You cart is empty


Composer: Adam Tan

Instrument: Marimba

Level: Advanced

Published: 2018

Price: €13.00

Item details

  • Description +
    • Duration: 5 min.

      I love the lotus because while it is growing from mud, it is unstained.
      - Zhou Dunyi 周敦頤

      The lotus flower (蓮, lián) is commonly seen in many Asian cultures. It is traditionally seen as a symbol of perfection, beauty and purity. Lotus root (藕, ǒu) is also a popular vegetable used in many Asian cuisines. My inspiration for Lotus comes mainly from the nature of the lotus flower. It is able to grow beautifully despite its muddy and undesirable origins. The flower is able to float over the surface of water and often lives for over a thousand years.

      In this work, I wanted to juxtapose the qualities of the lotus flower with identifiable human experiences. Lotus begins with a 'floating' theme of tranquility (a passing reference to Debussy's Arabesque No. 1) that is repeated and varied throughout the work. It is placedalongside a second theme that is more reflective and unstable. The structure of Lotus alternates between these themes, with the tranquility representing our moments of peace, and the instability representing our moments of hardship. The themes develop with increasing energy until Lotus concludes on a final moment of peace.

      Adam Tan

  • Instrumentation +
    • Marimba (4.3 octave)

  • Watch+
  • About the composer +
    • Adam Tan is a percussionist from Perth, Western Australia. His favourite instrument is the marimba. 

      Adam is the host and producer of THE STUDIO, a YouTube show uploading weekly episodes about various topics of percussion, such as gear, technique and tutorials. Since its inception in 2016, THE STUDIO has grown to reach thousands of percussionists of all levels from around the world, receiving critical acclaim from the likes of Casey Cangelosi, Kai Stensgaard and Rob Knopper.  

      Adam currently holds a Master of Music (Research, Percussion) and Bachelor of Arts in Music with First Class Honours from the University of Western Australia (UWA). He was awarded the Lady Callaway Medal for Music, Royal Over-Seas League (ROSL) Prize in Third-Year Performance, ROSL Postgraduate Scholarship, UWA Convocation Graduates Prize in Music, and the Australian Postgraduate Award.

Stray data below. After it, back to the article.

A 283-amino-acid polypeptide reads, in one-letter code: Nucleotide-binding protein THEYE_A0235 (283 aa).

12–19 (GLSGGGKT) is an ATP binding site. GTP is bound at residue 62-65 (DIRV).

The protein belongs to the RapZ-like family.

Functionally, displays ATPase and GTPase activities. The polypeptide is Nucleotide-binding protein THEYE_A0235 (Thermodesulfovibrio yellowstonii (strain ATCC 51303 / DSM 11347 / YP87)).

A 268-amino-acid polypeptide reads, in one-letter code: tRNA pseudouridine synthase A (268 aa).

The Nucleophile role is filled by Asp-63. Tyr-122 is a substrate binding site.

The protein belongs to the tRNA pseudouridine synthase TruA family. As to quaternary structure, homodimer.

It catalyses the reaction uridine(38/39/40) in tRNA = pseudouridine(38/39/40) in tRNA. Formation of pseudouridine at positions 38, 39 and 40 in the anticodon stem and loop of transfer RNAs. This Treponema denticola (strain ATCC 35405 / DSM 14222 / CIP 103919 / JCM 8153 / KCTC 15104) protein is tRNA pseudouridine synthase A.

Adam has performed and presented at many local and international events, including the Percussive Arts Society International Convention (PASIC), PAS Hong Kong Day of Percussion, Malaysia Percussion Festival, Chosen Vale International Percussion Seminar, Australian Percussion Gathering, Canning World Arts Festival and State of the Art Festival.   

      Adam has been under the tutelage of Louise Devenish (UWA), Paul Tanner (UWA) and Tim White (WAAPA), and has been mentored by Mark Applebaum (USA), Kuniko Kato (Japan), Doug Perkins (USA), Su Yin Tan (Malaysia), and Nancy Zeltsman (USA).

  • Reviews +
    • Review (Percussive Notes, June 2020)

      There are a few moments that stick out as transformative online marimba moments; for me, these moments include hearing Gifford Howarth, Pius Cheung, and Casey Cangelosi for the first time. They each broadened my perspectives on what the instrument could be, and when it comes to Adam Tan, those feelings arise again. With his unique style and business acumen, Tan has found a way to market himself and the marimba as a YouTube personality. This presence has allowed Tan to give a fresh voice to the marimba with four-mallet works like “Lotus” that reflect a certain neo-romantic sentiment, in this instance for 4.3 octave marimba.

      As the percussion community expands, access to instruments has not equitably expanded with it. This makes new interesting four-mallet worksfor the more limited 4.3-octave instrument pivotal for expanding the influence and reach of contemporary keyboard percussion music. With “Lotus,” Tan has crafted a whimsical work that at around five minutes is equally functional as a jury or recital piece. The technical demands are present, but the fluid tempo make crafting an attainable interpretation in reach for performers at various ability levels.

      “Lotus” is a simple yet mesmerizing work that with its sophisticated harmonies and approachable instrumentation I hope will be heard for many years to come!

      —Quintin Mallette

  • Credits +
    • Front Cover graphics and layout: Gaia Rodrigues
      Photo: Wilson Ng
      Engraving: Adam Tan & Johan Svitzer
      Printed in Copenhagen, Denmark
      Copyright ©Adam Tan